Upcoming Events

Discover some of the wonderful events the First Congregational Church in Bristol holds throughout the community and throughout the year!

Roots and Cures

If the majority knew of the roots of this evil, then the road to its cure would not be long.

----- Albert Einstein


How do we learn, when the subject is so hurtful? How do we open our ears and our hearts to hear the brutal truths of the past . . . and the present? What can we say that will heal and bring about positive change? After 400 years of destructive injustice to African Americans in our nation, the United States stands at a hinge point of history. Will the awakening of so many millions to the inequalities that racism has built into our social structures move our nation toward a more just and humane society? To the redress of past wrongs?


The Series Schedule

The First Congregational Church invites the Bristol community to take part in a 4-week film and discussion series on the experience of African Americans and other minorities in the USA. The series will include the viewing and discussion of the two award-winning documentary films Traces of the Trade and The Color of Fear on the following dates:

  • Wednesday, October 7 @ 7:00PM: Traces of the Trade

  • Wednesday, October 14 @ 7:00PM: The Color of Fear (Part 1)

  • Wednesday, October 21 @ 7:00PM: The Color of Fear (Part 2)

  • Wednesday, October 28 @ 7:00PM: Group Discussion


Traces of the Trade

Registration in advance for the series is required, with two options for participating:

    • Either attend at home via ZOOM (limit 99 attendees), by registering in advance at: this Zoom Registration Form

    • Or attend by going to the church in-person at First Congregational Church’s DeWolf Chapel (limit 44), with masking and social distancing required, according to safety standards for COVID-19. Register for in-person participation by emailing the name and email address of all in person attendees to: This email address is being protected from spambots. You need JavaScript enabled to view it.

    • After registering, you will receive a confirmation email containing information about joining the meeting.

    • Participation is on a first come – first serve basis.

    • In case you register after the meeting is full, send email to This email address is being protected from spambots. You need JavaScript enabled to view it., and we will put you on the wait list.

    • If you registered, but can not attend, please notify This email address is being protected from spambots. You need JavaScript enabled to view it., so we can admit folks on the wait list.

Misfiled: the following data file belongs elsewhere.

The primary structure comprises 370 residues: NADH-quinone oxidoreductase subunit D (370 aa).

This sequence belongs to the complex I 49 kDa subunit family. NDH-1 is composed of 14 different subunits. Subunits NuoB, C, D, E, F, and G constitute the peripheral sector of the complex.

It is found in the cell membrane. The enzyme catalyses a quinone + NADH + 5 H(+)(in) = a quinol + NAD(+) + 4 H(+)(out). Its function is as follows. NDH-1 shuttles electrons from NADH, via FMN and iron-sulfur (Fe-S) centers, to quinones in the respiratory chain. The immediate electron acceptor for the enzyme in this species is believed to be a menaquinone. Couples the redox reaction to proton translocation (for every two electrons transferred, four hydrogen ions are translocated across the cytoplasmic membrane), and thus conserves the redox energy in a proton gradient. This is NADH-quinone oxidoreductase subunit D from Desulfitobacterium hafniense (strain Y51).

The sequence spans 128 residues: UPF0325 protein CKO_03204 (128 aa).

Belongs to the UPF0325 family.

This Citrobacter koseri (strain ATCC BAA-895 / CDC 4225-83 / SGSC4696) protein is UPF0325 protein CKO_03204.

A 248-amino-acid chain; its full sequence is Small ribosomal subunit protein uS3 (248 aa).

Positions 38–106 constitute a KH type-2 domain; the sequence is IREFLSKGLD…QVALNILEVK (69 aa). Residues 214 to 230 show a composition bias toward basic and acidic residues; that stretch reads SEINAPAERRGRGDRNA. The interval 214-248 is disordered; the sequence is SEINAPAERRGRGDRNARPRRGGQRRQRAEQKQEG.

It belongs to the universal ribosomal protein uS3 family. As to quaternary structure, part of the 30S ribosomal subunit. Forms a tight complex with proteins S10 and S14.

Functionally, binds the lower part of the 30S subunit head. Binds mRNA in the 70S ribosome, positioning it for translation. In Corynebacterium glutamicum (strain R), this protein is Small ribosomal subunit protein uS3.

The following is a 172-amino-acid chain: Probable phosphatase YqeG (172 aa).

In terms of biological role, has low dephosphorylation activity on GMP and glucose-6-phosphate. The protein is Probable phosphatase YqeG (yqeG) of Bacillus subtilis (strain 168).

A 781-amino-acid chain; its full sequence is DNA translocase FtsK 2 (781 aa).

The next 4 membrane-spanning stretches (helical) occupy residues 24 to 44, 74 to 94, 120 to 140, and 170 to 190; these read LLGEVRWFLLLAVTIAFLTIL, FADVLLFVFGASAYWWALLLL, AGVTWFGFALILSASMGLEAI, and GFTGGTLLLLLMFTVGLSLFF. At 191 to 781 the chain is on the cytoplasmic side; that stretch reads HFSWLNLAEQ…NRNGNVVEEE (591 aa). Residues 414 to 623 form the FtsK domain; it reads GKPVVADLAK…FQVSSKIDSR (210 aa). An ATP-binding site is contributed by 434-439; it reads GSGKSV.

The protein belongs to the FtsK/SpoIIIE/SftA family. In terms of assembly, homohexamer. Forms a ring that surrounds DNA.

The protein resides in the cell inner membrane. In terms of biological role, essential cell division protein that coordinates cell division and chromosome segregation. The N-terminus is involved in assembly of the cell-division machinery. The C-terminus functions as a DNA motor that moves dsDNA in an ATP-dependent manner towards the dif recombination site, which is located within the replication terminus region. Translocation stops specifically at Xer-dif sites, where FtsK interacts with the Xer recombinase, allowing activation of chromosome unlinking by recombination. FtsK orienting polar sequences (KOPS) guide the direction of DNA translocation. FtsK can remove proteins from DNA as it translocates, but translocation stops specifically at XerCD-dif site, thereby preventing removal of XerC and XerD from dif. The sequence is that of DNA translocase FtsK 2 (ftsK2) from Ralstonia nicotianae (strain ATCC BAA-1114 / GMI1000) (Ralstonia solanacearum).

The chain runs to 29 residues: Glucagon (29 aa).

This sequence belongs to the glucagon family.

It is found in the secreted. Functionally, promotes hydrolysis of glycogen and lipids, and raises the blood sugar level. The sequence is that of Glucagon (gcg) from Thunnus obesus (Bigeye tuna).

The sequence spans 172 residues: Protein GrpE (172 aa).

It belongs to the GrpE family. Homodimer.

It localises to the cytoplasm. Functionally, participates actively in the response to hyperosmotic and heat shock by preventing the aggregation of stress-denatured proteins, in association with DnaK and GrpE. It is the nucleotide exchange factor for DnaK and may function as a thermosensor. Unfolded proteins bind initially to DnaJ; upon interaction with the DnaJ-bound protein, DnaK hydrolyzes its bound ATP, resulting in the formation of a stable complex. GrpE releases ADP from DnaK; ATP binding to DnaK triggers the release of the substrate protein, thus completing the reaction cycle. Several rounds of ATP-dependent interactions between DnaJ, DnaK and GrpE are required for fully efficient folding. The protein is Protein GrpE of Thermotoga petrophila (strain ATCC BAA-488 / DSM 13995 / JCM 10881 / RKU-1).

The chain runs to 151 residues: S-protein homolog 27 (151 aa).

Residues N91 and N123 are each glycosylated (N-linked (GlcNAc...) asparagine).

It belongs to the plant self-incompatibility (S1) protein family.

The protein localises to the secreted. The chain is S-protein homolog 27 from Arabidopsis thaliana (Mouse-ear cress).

Support us

Participation in this 4-week series is free.  However, donations are gratefully accepted on the Church website at the Donation page

Video #1 Traces of the Trade

In the feature documentary Traces of the Trade: A Story from the Deep North (2008), filmmaker Katrina Browne discovers that her New England ancestors were the largest slave-trading family in U.S. history. She and nine cousins retrace the Triangle Trade and gain powerful new perspectives on the black/white divide. Browne tells the story of her forefathers, the largest slave-trading family in U.S. history. Given the myth that the South is solely responsible for slavery, viewers will be surprised to learn that Browne’s ancestors were Northerners. The film follows Browne and nine fellow family members on a remarkable journey which brings them face-to-face with the history and legacy of New England’s hidden enterprise. They retrace the steps of the Triangle Trade, visiting the DeWolf hometown of Bristol, Rhode Island, slave forts on the coast of Ghana, and the ruins of a family plantation in Cuba. Back home, the family confronts the thorny topic of what to do now.

 Videos #2&3 The Color of FearColor of Fear

The Color of Fear (1994) is an insightful, groundbreaking film about the state of race relations in America as seen through the eyes of eight North American men of African, Asian, European, and Latino descent. In a series of intelligent, emotional and dramatic confrontations, the men reveal the pain and scars that racism has caused them. What emerges is a deeper sense of understanding and trust. This is the dialogue most of us fear, but hope will happen sometime in our lifetime.

Both films challenge us to envision and engage in creating God’s Kingdom on Earth where Peace and Justice reign.

First Congregational Church of Bristol, Rhode Island300 High Street  ♦  Bristol, RI 02809
(401) 253-7288   ♦   office@fccbristol.org

The First Congregational Church in Bristol
is proud to be an open and affirming congregation of the United Church of Christ.

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